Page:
More than $45 million has flowed into the race for Pennsylvania governor, campaign records show, highlighting once again the importance of big-ticket donors in a state with no limits on contributions.
The latest reports, filed Friday, showed Gov. Corbett's four prospective Democratic challengers had collectively raised $35.5 million and spent $31.1 million through Monday in their bid to win the May 20 primary.
Together, the Democrats are poised to easily eclipse the $31.5 million spent in the 2002 Democratic gubernatorial primary campaign, one of the state's most expensive.
But the single largest donation so far in this race has been on the other side of the ballot.
Corbett, widely described as one of the nation's most politically vulnerable incumbent governors, got $1.6 million from the Republican Governors Association on April 30, the records show.
The only other member of the seven-figure club in the 2014 election had been Tim Grumbacher, board chairman and former CEO of the Bon-Ton department store chain.
Grumbacher gave $1 million to Democrat Tom Wolf. (Wolf and Grumbacher are both from York County, and Wolf once served on Bon-Ton's board).
Other candidates were also buoyed by big-ticket donors.
U.S. Rep. Allyson Schwartz of Montgomery County logged $150,000 more from her most generous donor, Emily's List, an organization that supports pro-choice candidates. The group has given a total of more than $600,000 to Schwartz's campaign.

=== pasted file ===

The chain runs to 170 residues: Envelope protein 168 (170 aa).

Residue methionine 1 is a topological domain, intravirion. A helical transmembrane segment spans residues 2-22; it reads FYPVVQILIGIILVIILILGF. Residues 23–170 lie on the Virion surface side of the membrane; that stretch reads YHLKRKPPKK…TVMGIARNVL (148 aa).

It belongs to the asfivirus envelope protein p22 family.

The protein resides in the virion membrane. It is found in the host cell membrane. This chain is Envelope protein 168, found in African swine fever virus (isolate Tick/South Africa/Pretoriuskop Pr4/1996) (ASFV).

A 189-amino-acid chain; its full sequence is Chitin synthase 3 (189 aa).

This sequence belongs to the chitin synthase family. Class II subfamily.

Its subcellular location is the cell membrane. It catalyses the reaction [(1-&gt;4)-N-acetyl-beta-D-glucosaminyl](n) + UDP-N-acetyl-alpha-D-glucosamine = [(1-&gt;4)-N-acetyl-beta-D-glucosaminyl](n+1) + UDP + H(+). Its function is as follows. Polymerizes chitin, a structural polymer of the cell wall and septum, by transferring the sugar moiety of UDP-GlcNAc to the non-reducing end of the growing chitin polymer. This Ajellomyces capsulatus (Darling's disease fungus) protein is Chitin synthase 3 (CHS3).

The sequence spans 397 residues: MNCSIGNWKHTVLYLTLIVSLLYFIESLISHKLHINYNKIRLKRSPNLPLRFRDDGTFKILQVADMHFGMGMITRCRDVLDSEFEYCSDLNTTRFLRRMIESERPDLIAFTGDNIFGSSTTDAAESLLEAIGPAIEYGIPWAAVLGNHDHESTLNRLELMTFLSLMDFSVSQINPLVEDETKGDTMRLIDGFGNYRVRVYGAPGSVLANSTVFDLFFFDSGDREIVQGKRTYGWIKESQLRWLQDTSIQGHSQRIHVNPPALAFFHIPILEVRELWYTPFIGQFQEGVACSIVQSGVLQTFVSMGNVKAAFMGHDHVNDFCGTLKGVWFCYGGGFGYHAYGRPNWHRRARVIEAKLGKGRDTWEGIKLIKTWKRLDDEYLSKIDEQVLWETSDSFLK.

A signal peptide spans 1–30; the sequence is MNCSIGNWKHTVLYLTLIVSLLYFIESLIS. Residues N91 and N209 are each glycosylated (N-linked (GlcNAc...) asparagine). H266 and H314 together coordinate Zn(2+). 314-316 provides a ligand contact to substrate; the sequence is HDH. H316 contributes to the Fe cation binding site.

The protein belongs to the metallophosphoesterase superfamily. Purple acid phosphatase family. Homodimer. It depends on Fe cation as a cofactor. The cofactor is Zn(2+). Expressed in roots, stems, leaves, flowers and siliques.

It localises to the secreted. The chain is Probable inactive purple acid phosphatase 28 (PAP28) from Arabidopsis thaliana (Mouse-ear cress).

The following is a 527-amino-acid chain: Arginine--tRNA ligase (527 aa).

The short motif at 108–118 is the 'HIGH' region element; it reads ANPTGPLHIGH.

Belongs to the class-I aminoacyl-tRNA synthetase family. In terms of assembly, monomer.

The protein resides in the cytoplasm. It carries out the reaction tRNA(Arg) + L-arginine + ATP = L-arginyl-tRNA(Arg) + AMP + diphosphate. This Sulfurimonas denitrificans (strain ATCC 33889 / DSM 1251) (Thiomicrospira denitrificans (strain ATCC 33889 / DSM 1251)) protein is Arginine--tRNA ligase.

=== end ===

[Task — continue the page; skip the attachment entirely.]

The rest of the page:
Mark Bergman, a Schwartz campaign spokesman, said that the average contribution had been $250 and that contributions had come from every county in the state.
Dan Fee, a Democratic consultant who is unaffiliated with any of the candidates, said the current big-ticket contributors were pretty typical.
"The names change, but the concept of big donors does not," said Fee, who worked on Ed Rendell's gubernatorial campaigns.
Other six-figure donations include $250,000 to Corbett's campaign from John S. Middleton, a Bryn Mawr philanthropist and part-owner of the Phillies. Middleton, who rarely grants interviews, did not respond to The Inquirer's request for comment.
Al Lord, a former Sallie Mae CEO, gave $500,000 to State Treasurer Rob McCord's campaign. He told The Inquirer this year that he believed McCord, a Democrat, would do the best job of rebuilding Pennsylvania State University's reputation after the Jerry Sandusky scandal.
Katie McGinty, former secretary of the Pennsylvania Department of Environmental Protection and a White House aide during the Clinton administration, got $200,000 in donations and a $100,000 loan last year from Brian Duperreault, a New York insurance executive. He and McGinty are graduates of St. Joseph's University.
"These people are friends, some of whom she's known for 20, 25 years," McGinty campaign spokesman Mike Mikus said of the bigger donors. "They're personal friends and professional colleagues who think she'd be a great governor."
Political experts aren't surprised by the big checks rolling in this year.
"You see the continued need and importance of raising this type of money to be competitive," said Chris Borick, a political science professor at Muhlenberg College. "There is a price for entry."
G. Terry Madonna, a political scientist and pollster at Franklin and Marshall College, said the only new aspect of the race so far was the self-funding by some candidates, most notably Wolf - who put $10 million of his own money into his campaign, spending a lot of it on TV ads.
"We've never seen anything like that," Madonna said. "Would he have been able to be anywhere without it, just raising $3 million? The answer is no."
This article contains information from the Associated Press.